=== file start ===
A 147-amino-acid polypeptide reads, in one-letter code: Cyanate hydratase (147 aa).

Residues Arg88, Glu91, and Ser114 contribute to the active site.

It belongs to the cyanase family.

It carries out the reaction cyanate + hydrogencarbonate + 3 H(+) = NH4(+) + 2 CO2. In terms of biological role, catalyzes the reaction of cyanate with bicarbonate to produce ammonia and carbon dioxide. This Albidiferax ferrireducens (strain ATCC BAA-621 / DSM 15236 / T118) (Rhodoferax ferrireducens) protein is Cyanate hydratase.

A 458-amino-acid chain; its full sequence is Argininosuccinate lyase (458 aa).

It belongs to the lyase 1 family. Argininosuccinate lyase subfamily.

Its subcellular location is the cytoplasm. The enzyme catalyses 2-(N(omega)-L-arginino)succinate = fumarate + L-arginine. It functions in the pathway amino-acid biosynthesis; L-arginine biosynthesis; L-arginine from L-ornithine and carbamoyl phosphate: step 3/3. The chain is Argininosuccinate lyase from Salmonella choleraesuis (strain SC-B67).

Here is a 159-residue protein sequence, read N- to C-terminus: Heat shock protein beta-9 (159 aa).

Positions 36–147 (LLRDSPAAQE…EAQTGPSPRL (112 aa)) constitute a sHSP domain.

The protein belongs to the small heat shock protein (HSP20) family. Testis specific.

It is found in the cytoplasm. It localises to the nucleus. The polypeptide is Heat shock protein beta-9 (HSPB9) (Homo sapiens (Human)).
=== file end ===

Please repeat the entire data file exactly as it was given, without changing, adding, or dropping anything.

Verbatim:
A 147-amino-acid polypeptide reads, in one-letter code: Cyanate hydratase (147 aa).

Residues Arg88, Glu91, and Ser114 contribute to the active site.

It belongs to the cyanase family.

It carries out the reaction cyanate + hydrogencarbonate + 3 H(+) = NH4(+) + 2 CO2. In terms of biological role, catalyzes the reaction of cyanate with bicarbonate to produce ammonia and carbon dioxide. This Albidiferax ferrireducens (strain ATCC BAA-621 / DSM 15236 / T118) (Rhodoferax ferrireducens) protein is Cyanate hydratase.

A 458-amino-acid chain; its full sequence is Argininosuccinate lyase (458 aa).

It belongs to the lyase 1 family. Argininosuccinate lyase subfamily.

Its subcellular location is the cytoplasm. The enzyme catalyses 2-(N(omega)-L-arginino)succinate = fumarate + L-arginine. It functions in the pathway amino-acid biosynthesis; L-arginine biosynthesis; L-arginine from L-ornithine and carbamoyl phosphate: step 3/3. The chain is Argininosuccinate lyase from Salmonella choleraesuis (strain SC-B67).

Here is a 159-residue protein sequence, read N- to C-terminus: Heat shock protein beta-9 (159 aa).

Positions 36–147 (LLRDSPAAQE…EAQTGPSPRL (112 aa)) constitute a sHSP domain.

The protein belongs to the small heat shock protein (HSP20) family. Testis specific.

It is found in the cytoplasm. It localises to the nucleus. The polypeptide is Heat shock protein beta-9 (HSPB9) (Homo sapiens (Human)).